Networking 101

By Peter Carlos

One of the topics discussed at the MCA-I St. Louis Chapter April 2014 meeting, and keeps coming up time and time again, is the ins and outs of networking. Few of us do it well. Some of us could be better at it. Some people are uncomfortable in crowds, and others hate one-on-one situations. But it's important to all of us. So here's some refresher tips:

 

Don't Sell! 
We tend to sell too damn hard before we create a lasting, meaningful relationship. We're looking for a point of entry instead of listening. Men and women both struggle with this concept.  

Have a Plan. 
As with any presentation, there's an objective or goal, a defined audience, and a beginning, middle, and end to it all. 

  • Before going to an event or presentation, do your homework and find out as much as you can about the organization putting on the event (objective) and the people involved (audience). Internet searches are a quick way to get what you need. That will give you something to talk about and make you interesting because you're interested in someone else's business. Leave your ego at home. Relax and see this networking opportunity as another lesson in life. Your goal is to network, not get a job.
  • Get there early when things are relaxed and non-threatening. Introduce yourself (the beginning), shake hands firmly (not real hard or too soft), make good eye contact, ask the person you're talking to their name (repeat it back to them to help you remember it), and then ask them what they do (the middle, Part I). 
  • Here's the important part: Listen (really listen hard) to what they say. Show interest in the story you're hearing. Don't try to one-upmanship them or cut them off or cut in. Use listening cues so they know you're there in the flesh ("Yes," "I know," "Uh Huh," etc.). 
  • When they finish, they might ask you what you do. Don't oversell yourself or pound your chest or Alpha Dog it. Keep it short and sweet (the middle, Part 2). One of the things I learned from a past ex-father-in-law who worked for the IRS is "don't talk too much or offer too much information." That person is listening to you and might hear something that could hurt or defame or embarrass you. Criminals get in the back of cop cars (handcuffed, naturally), and blab away. That spontaneity can be used against them in court. So less is more. You're building here, one brick at a time, so take your time. 
  • Finally ask them for a business card, and they will probably ask you for one (the end). That's it. If it's right, maybe ask if they know someone you know, but be careful with that ploy. The way you know someone is not necessarily the way that person knows your friend or family member. Unless you're positive about the credibility of your connection, then save it for another day, another time. If you don't have a card, then you've missed out, and it gets a little awkward at this point. You have their card and they have nothing in hand. Always have simple, clean business cards to close the deal; it makes you look like a professional.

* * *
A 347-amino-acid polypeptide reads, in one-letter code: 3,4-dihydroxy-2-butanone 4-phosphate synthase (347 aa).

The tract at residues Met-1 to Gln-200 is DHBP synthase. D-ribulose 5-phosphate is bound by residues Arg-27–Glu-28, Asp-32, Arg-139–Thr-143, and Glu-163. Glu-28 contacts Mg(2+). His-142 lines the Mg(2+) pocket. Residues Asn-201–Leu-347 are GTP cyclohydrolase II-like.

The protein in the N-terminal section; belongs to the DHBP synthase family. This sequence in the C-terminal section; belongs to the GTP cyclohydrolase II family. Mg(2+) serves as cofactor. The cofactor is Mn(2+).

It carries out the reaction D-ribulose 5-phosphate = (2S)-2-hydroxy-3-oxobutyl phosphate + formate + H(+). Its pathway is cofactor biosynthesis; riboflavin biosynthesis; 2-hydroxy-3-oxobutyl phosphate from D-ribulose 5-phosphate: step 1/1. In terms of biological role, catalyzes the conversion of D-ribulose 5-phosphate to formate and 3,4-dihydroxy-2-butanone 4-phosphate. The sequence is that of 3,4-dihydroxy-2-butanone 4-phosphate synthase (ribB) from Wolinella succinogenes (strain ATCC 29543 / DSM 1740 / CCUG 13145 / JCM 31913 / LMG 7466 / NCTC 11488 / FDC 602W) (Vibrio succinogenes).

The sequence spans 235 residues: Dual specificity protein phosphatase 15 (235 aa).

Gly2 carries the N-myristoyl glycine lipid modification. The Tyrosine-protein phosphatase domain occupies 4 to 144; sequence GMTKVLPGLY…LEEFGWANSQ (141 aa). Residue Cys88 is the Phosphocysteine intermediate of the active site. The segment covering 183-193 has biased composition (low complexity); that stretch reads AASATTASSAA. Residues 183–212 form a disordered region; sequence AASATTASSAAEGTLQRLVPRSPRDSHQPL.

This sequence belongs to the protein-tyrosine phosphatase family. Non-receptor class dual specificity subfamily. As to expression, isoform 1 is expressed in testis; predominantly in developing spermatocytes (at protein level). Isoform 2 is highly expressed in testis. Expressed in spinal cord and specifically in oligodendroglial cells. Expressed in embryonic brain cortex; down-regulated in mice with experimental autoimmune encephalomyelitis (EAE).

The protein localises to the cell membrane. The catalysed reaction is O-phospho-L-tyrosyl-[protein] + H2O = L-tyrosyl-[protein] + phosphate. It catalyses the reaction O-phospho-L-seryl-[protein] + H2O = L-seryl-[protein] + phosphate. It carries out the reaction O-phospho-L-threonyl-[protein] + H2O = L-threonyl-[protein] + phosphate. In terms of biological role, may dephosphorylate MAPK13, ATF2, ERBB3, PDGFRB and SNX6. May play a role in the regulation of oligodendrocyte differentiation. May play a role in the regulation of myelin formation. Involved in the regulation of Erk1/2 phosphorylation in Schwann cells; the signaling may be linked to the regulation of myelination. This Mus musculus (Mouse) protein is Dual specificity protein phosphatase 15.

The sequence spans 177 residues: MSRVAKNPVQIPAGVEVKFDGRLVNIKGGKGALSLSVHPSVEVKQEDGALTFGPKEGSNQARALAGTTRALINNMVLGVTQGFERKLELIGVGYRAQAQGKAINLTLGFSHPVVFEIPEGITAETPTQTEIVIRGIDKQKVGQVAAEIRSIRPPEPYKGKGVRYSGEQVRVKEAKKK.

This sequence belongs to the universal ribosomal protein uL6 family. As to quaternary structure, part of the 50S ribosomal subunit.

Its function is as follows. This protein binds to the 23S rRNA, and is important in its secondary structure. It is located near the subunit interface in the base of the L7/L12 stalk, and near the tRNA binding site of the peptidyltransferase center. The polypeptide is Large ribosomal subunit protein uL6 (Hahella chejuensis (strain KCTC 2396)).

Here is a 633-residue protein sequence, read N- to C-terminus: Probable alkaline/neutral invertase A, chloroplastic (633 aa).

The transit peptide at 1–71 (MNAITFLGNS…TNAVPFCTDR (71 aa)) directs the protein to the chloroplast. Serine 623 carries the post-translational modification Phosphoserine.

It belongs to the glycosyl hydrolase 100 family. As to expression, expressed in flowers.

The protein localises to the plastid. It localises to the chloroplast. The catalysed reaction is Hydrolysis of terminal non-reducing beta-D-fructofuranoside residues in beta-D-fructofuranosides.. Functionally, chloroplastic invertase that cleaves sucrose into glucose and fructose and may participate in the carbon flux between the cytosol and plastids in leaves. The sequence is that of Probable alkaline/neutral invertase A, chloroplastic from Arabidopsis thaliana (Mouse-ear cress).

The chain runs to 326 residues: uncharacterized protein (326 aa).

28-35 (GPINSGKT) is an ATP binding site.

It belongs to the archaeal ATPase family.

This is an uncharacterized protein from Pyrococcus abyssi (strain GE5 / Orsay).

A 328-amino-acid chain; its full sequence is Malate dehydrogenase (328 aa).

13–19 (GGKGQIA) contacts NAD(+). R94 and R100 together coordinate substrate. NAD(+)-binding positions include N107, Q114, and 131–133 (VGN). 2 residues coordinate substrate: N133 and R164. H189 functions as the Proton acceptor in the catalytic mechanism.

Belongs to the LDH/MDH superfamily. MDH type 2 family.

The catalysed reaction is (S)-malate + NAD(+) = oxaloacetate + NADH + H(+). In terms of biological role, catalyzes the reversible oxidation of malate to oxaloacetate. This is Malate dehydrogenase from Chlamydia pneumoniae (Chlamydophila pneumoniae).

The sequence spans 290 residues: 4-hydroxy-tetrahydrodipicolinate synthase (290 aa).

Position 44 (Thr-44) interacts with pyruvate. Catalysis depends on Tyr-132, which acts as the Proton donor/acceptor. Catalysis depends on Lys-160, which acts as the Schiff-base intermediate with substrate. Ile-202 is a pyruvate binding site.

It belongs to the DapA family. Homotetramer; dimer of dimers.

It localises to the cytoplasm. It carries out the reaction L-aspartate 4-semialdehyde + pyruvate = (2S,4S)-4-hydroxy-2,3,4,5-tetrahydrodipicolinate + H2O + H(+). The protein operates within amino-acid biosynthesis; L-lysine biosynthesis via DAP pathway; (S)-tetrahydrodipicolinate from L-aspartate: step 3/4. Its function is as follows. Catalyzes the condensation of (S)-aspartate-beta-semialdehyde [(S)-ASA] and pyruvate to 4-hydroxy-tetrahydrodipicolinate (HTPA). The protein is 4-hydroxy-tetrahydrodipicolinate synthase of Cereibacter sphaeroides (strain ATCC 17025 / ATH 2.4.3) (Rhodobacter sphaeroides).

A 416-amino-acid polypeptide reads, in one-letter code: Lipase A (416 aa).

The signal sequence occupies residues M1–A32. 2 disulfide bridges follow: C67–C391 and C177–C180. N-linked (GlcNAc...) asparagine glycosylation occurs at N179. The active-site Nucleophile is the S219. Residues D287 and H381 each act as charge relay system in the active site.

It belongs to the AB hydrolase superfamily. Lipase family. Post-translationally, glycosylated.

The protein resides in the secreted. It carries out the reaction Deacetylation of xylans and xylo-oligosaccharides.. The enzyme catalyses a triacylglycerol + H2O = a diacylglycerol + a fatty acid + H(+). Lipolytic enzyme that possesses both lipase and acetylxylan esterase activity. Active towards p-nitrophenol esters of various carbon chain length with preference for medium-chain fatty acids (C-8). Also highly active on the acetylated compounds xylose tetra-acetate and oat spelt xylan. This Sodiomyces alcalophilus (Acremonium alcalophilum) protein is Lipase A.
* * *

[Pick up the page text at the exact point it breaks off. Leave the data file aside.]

Don't Ask for Work 

Do not, I repeat, don't ask for work; let them ask you if it's going to happen at all. Keep everything minimalistic. You can tell them you might be interested in talking further over coffee or lunch if they have time, and on you, of course. Don't pressure anyone to give you a job right then and there.

You're building relationships, not interviewing for a job.

But in reality, you really are interviewing for a job (kind of zen-like-yin/yang). If you're pushy and obnoxious in this informal gathering, then you might be hell to work with. Don't turn this potential positive into a negative. Think soft sell. You're trying to get that person relaxed around you, to like you. If they don't have anything right now, they might recommend you to a friend in the business because they like you. 

You closed the deal of the first round of networking. Then, send the people who gave you cards a thank you note for taking the time to talk to you. They will remember that simple gesture. And your name.

Remember, that you usually get hired because you fit in with the group, not by being a know-it-all or show-off. You don't get a second chance to make a first impression.

Networking is at the heart of who we are and our connection with others, our communities, our tribes. So it matters that we try to get better at it.

--Peter Carlos, MCA-I St. Louis Chapter  http://stlmca.com/wordpress/

Peter Carlos is the current president MCAI's St. Louis Chapter and the Station Mgr at LUTV  (Lindenwood University, St Charles, MO) where he is also Associate Professor of Digital Cinema Arts

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